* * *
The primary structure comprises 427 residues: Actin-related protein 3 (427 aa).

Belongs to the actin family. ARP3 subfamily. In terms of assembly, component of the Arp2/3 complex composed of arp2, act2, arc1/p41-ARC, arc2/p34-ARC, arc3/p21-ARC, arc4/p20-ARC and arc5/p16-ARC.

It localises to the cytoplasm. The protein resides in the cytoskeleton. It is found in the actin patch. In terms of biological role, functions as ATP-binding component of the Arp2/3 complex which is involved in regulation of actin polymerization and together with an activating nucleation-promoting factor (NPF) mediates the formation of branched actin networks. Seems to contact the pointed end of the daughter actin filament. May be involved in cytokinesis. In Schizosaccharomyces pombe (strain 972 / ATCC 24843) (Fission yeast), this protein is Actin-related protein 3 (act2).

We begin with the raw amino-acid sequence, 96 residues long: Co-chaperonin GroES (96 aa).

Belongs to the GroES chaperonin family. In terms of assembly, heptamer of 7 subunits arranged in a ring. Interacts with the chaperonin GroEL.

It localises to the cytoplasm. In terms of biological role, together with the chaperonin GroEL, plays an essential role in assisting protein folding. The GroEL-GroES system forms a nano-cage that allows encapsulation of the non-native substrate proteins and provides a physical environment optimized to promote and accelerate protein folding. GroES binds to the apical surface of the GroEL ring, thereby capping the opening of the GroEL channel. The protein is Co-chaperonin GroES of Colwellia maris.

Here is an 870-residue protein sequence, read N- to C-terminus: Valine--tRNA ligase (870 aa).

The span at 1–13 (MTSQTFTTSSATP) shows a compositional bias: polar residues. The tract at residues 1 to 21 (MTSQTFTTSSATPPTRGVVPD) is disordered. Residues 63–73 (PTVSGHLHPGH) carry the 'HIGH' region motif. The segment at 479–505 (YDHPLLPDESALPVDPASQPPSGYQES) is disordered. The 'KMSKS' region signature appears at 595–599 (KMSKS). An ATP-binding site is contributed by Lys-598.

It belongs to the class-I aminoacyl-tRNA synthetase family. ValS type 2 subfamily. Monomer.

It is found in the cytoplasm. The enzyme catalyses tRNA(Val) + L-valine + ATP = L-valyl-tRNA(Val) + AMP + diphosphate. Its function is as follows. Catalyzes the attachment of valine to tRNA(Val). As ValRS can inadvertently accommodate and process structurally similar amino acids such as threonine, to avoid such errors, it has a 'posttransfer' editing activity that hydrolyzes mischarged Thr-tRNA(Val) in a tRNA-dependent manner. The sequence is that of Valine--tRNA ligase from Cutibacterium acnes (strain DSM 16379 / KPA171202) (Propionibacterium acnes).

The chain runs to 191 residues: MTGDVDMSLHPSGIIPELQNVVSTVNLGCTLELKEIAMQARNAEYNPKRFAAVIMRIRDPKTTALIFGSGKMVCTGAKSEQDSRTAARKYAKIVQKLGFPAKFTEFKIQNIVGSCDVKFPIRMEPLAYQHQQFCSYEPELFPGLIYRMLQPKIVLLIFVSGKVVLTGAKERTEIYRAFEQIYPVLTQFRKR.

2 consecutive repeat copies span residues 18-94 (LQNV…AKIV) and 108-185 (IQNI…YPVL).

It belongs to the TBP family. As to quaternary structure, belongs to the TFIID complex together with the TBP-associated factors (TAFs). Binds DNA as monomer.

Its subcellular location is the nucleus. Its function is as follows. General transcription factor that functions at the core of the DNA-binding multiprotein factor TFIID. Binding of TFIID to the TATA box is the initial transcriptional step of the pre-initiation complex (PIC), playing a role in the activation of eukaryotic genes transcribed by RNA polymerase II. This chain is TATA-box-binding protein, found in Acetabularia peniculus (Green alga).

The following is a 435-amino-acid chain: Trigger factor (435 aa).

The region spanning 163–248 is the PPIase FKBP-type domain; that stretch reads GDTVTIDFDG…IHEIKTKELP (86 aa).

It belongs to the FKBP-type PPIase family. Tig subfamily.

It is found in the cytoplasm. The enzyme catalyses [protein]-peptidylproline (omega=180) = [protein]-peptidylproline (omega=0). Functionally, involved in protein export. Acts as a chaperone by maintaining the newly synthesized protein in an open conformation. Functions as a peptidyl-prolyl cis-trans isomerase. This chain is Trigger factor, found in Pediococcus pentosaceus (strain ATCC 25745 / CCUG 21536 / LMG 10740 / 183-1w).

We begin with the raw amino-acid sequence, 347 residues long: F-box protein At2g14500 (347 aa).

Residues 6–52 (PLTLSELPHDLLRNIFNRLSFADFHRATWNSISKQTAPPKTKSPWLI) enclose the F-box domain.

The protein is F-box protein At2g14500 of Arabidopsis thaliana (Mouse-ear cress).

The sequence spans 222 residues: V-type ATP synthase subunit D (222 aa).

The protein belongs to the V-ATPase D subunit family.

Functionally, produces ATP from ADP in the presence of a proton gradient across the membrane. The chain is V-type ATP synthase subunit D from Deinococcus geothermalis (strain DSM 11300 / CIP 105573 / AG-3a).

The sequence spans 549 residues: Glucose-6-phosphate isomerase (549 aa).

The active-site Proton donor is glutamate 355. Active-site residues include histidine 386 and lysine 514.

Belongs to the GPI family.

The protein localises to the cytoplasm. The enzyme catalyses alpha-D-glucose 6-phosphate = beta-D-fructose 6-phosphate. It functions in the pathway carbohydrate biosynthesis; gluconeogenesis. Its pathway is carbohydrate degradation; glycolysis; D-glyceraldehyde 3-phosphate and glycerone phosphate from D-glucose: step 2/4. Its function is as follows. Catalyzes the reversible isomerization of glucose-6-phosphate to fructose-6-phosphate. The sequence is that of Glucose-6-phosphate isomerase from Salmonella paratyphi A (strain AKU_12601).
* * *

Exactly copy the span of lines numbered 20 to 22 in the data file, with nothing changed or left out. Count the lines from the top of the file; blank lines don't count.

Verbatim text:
Residues 6–52 (PLTLSELPHDLLRNIFNRLSFADFHRATWNSISKQTAPPKTKSPWLI) enclose the F-box domain.

The protein is F-box protein At2g14500 of Arabidopsis thaliana (Mouse-ear cress).

The sequence spans 222 residues: V-type ATP synthase subunit D (222 aa).